This has been a good week for Sue’s brain. Been writing up a storm and achieving major breakthroughs with both my mighty Irish epic and the other two works in progress (The Guardian and Fairless). And so, because I’m about to head back to work, I thought I’d take a minute and share two blurbs.
First, from the MIE (Mighty Irish Epic) – okay, maybe it’s not named. “Muse” is just so taken and I can’t seem to find another title that fits and so for now, it’s called, well, you know… MIE. Like most novelists (hah, isn’t that fun, including myself in that class?) I’ve struggled with the opening scene. I really can’t remember how many generations these first 25 pages have seen – too many to count. And even with the last revision, I knew it still wasn’t there.
Until yesterday. Of course, the inspiration had to hit while I was in the shower (where else would it hit?). The words just suddenly appeared – the first sentence so clear that I had to hurry and rinse and burn those stinking words into my brain until I could find a scrap of paper. I’ve let them sit for a day and still, they feel right. And so, I ask you, would continue if this was the first paragraph you read? And please, be honest…
Kathlin could weave a tale of love and sorrow from the mist-shrouded field she traveled through. Of death that’d won over life and deceit over honesty; she need not use her gift of sight or far-reaching imagination to know. If torn and shredded lumps of sod weren’t enough evidence, the pungent odor of death was.
Okay, onto the second breakthrough. Outlining two novels. I was just plugging ahead with the other stories, happy as a clam in mud, when along came that moment when the plots became as tangled as a ball of yarn in the paws of a kitten (like the clichés? the metaphors? Gotta use them somewhere. Sure as heck can’t use them in your novels… or so I’m told). In order to untangle the mess I’d made, I had to outline. Do you know how much I hate outlining?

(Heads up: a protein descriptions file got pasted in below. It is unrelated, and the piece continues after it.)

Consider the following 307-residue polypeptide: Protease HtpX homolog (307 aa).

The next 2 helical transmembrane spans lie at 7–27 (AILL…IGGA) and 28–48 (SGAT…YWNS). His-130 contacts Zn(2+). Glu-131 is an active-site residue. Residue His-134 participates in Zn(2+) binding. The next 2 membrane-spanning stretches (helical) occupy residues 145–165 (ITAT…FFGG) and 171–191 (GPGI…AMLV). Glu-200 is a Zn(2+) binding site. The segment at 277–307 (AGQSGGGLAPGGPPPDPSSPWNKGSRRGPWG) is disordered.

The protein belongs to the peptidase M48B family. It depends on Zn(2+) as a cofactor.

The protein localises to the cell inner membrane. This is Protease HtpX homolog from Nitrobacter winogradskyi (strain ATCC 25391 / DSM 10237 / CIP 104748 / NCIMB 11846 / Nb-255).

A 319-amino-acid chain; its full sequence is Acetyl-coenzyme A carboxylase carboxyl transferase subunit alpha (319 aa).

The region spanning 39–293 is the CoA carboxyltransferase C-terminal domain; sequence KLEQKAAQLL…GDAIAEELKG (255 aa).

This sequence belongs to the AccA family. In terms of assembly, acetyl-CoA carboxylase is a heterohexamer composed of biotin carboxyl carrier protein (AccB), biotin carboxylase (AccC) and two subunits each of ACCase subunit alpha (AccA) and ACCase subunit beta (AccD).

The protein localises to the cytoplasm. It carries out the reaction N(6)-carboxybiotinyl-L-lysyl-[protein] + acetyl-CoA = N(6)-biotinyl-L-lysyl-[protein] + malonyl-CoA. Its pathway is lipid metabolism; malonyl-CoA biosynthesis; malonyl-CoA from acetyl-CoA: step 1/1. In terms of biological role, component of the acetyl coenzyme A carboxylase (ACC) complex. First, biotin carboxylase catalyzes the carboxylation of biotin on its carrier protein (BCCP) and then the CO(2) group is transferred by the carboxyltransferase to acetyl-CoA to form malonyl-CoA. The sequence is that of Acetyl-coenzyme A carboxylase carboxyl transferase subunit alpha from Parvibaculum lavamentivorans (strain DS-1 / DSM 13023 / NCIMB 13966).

I really hate outlining.
But I had to, and seeing as there really was no other way, I did it in typical Sue fashion. No little indents, no sub headings and such. Just numbered paragraphs that each represent a scene, written in a short hand of sorts. I just let the words flow and typed… and typed… and typed… and soon, I had 11 pages of scenes blocked in, I knew where the story was headed and I have a draft to use to flesh it out when I’m ready. Wanna see what it looks like? Sure you do. Why else would you still be reading – I am at 458 words in this post. That’s LONG for Sue.
Okay – here is one paragraph – you don’t need to read it all to get the gist:
- Alex returns. Newell can barely keep his eyes open. He sits inside Belle’s stall with his rifle across his knees. Alex’s eyes widen in surprise. You’ve brought out your gun. I have. Seems Montrian has just left with the others he brought with him. And he did a very curious thing. Alex waited for the explanation. He took his horses with him. You think he’s gearing up for a fight? He’s up to something. They heard a noise from the tack room and smelled the smoke first. Bloody hell, the man’s lit the place on fire – Newell scrambled upright. The fire was spreading quickly, too quickly. Leather just didn’t burn that fast. The horses closest to the fire began to snort their fear, then whinny when a puff of smoke emerged from the room. A great rolling cloud of black smoke that hugged the ground before rising to the rafters. We have to get to that fire before it spreads. Another explosion sounded from one of the nearby empty stalls. Too late, the bastard’s set charges. We’ve got to get the horses out. More cries of fright from the animals. Newell slung a rope over Belle’s head and opened her stall. Take them to the pastures, he yells and coughs as he inhales the black smoke. Belle rears and he talks to her. Come, love, we’ve away (in French). She follows, blinded and throwing her head in the air. Get Old Tom, Newell yells to Alexander. He breaks away from trying to douse the fire with buckets of horse water and grabs Tom. The horse’s eyes are wide with fright. He motions to ____ and ___ – get the others out. Men began arriving as word spread of the fire. Newell turned Belle out into the field as others arrived. Montrian, he shouted the answer above the din. He set this. Another cough stole his ability to speak. Newell doubled over and spat out the black soot from his mouth. Alex appeared, leading Tom and he heaved a sigh of relief. How many more inside? Ten at least. Tom clopped along and threatened to bolt. Newell didn’t think, just did what he knew had to be done. He shielded his face from the heat and ran back inside the burning barn.
And so, there you have it… the general idea. Use it, if it helps (not my story, but my technique – I sure am using a lot of parenthesis today – isn’t that another no-no?). Just sit down and write – forget about punctuation, let the dialogue just flow and maybe you’ll find yourself writing that novel at last.
Now, its back to work for this little noodle…